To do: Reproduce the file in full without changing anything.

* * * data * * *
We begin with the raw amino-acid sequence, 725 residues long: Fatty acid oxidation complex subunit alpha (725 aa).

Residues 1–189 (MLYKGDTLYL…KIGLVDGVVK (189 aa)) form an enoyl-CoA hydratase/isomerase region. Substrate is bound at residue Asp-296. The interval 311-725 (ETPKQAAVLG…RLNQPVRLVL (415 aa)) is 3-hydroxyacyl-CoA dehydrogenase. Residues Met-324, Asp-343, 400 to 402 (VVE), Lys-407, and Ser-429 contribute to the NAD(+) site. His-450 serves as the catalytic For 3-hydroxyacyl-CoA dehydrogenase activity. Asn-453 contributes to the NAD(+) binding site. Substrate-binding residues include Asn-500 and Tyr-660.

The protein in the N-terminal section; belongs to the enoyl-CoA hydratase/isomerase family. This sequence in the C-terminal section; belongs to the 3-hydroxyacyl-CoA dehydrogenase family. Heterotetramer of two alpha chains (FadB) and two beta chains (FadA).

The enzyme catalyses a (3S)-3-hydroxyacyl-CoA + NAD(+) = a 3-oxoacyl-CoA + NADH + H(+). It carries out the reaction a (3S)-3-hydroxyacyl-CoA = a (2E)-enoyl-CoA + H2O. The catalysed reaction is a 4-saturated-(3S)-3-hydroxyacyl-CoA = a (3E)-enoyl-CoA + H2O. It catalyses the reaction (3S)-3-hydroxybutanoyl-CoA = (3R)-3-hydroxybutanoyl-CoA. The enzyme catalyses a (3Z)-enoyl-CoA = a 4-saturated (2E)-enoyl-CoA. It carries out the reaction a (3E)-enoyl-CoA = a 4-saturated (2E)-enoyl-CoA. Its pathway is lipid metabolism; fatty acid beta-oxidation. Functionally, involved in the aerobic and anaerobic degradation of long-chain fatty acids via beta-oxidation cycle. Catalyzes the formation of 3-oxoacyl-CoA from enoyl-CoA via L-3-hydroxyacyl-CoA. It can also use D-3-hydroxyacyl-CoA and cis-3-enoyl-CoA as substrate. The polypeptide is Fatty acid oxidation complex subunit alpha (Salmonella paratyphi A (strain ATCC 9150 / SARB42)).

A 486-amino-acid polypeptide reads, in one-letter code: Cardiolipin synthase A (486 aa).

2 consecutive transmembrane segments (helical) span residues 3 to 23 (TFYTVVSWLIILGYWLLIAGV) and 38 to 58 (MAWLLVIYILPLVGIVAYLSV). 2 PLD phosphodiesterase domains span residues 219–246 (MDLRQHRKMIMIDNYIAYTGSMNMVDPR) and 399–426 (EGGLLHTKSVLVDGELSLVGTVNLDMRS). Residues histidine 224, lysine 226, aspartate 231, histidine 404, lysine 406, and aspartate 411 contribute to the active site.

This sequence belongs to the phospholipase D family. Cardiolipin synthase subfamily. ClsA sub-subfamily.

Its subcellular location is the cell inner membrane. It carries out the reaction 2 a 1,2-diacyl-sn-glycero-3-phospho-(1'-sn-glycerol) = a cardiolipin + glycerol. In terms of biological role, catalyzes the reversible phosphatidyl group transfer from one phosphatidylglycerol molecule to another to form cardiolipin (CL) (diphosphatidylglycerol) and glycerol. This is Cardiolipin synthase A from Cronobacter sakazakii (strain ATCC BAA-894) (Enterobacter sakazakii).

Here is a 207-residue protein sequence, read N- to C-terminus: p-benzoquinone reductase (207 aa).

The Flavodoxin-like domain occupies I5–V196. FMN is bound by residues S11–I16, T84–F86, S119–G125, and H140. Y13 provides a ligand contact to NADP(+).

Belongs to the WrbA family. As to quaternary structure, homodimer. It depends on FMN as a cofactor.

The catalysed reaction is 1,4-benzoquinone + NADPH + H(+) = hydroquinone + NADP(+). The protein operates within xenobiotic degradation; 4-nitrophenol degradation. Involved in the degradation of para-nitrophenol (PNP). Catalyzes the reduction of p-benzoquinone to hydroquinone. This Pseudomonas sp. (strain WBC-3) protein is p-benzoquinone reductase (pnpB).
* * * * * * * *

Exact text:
We begin with the raw amino-acid sequence, 725 residues long: Fatty acid oxidation complex subunit alpha (725 aa).

Residues 1–189 (MLYKGDTLYL…KIGLVDGVVK (189 aa)) form an enoyl-CoA hydratase/isomerase region. Substrate is bound at residue Asp-296. The interval 311-725 (ETPKQAAVLG…RLNQPVRLVL (415 aa)) is 3-hydroxyacyl-CoA dehydrogenase. Residues Met-324, Asp-343, 400 to 402 (VVE), Lys-407, and Ser-429 contribute to the NAD(+) site. His-450 serves as the catalytic For 3-hydroxyacyl-CoA dehydrogenase activity. Asn-453 contributes to the NAD(+) binding site. Substrate-binding residues include Asn-500 and Tyr-660.

The protein in the N-terminal section; belongs to the enoyl-CoA hydratase/isomerase family. This sequence in the C-terminal section; belongs to the 3-hydroxyacyl-CoA dehydrogenase family. Heterotetramer of two alpha chains (FadB) and two beta chains (FadA).

The enzyme catalyses a (3S)-3-hydroxyacyl-CoA + NAD(+) = a 3-oxoacyl-CoA + NADH + H(+). It carries out the reaction a (3S)-3-hydroxyacyl-CoA = a (2E)-enoyl-CoA + H2O. The catalysed reaction is a 4-saturated-(3S)-3-hydroxyacyl-CoA = a (3E)-enoyl-CoA + H2O. It catalyses the reaction (3S)-3-hydroxybutanoyl-CoA = (3R)-3-hydroxybutanoyl-CoA. The enzyme catalyses a (3Z)-enoyl-CoA = a 4-saturated (2E)-enoyl-CoA. It carries out the reaction a (3E)-enoyl-CoA = a 4-saturated (2E)-enoyl-CoA. Its pathway is lipid metabolism; fatty acid beta-oxidation. Functionally, involved in the aerobic and anaerobic degradation of long-chain fatty acids via beta-oxidation cycle. Catalyzes the formation of 3-oxoacyl-CoA from enoyl-CoA via L-3-hydroxyacyl-CoA. It can also use D-3-hydroxyacyl-CoA and cis-3-enoyl-CoA as substrate. The polypeptide is Fatty acid oxidation complex subunit alpha (Salmonella paratyphi A (strain ATCC 9150 / SARB42)).

A 486-amino-acid polypeptide reads, in one-letter code: Cardiolipin synthase A (486 aa).

2 consecutive transmembrane segments (helical) span residues 3 to 23 (TFYTVVSWLIILGYWLLIAGV) and 38 to 58 (MAWLLVIYILPLVGIVAYLSV). 2 PLD phosphodiesterase domains span residues 219–246 (MDLRQHRKMIMIDNYIAYTGSMNMVDPR) and 399–426 (EGGLLHTKSVLVDGELSLVGTVNLDMRS). Residues histidine 224, lysine 226, aspartate 231, histidine 404, lysine 406, and aspartate 411 contribute to the active site.

This sequence belongs to the phospholipase D family. Cardiolipin synthase subfamily. ClsA sub-subfamily.

Its subcellular location is the cell inner membrane. It carries out the reaction 2 a 1,2-diacyl-sn-glycero-3-phospho-(1'-sn-glycerol) = a cardiolipin + glycerol. In terms of biological role, catalyzes the reversible phosphatidyl group transfer from one phosphatidylglycerol molecule to another to form cardiolipin (CL) (diphosphatidylglycerol) and glycerol. This is Cardiolipin synthase A from Cronobacter sakazakii (strain ATCC BAA-894) (Enterobacter sakazakii).

Here is a 207-residue protein sequence, read N- to C-terminus: p-benzoquinone reductase (207 aa).

The Flavodoxin-like domain occupies I5–V196. FMN is bound by residues S11–I16, T84–F86, S119–G125, and H140. Y13 provides a ligand contact to NADP(+).

Belongs to the WrbA family. As to quaternary structure, homodimer. It depends on FMN as a cofactor.

The catalysed reaction is 1,4-benzoquinone + NADPH + H(+) = hydroquinone + NADP(+). The protein operates within xenobiotic degradation; 4-nitrophenol degradation. Involved in the degradation of para-nitrophenol (PNP). Catalyzes the reduction of p-benzoquinone to hydroquinone. This Pseudomonas sp. (strain WBC-3) protein is p-benzoquinone reductase (pnpB).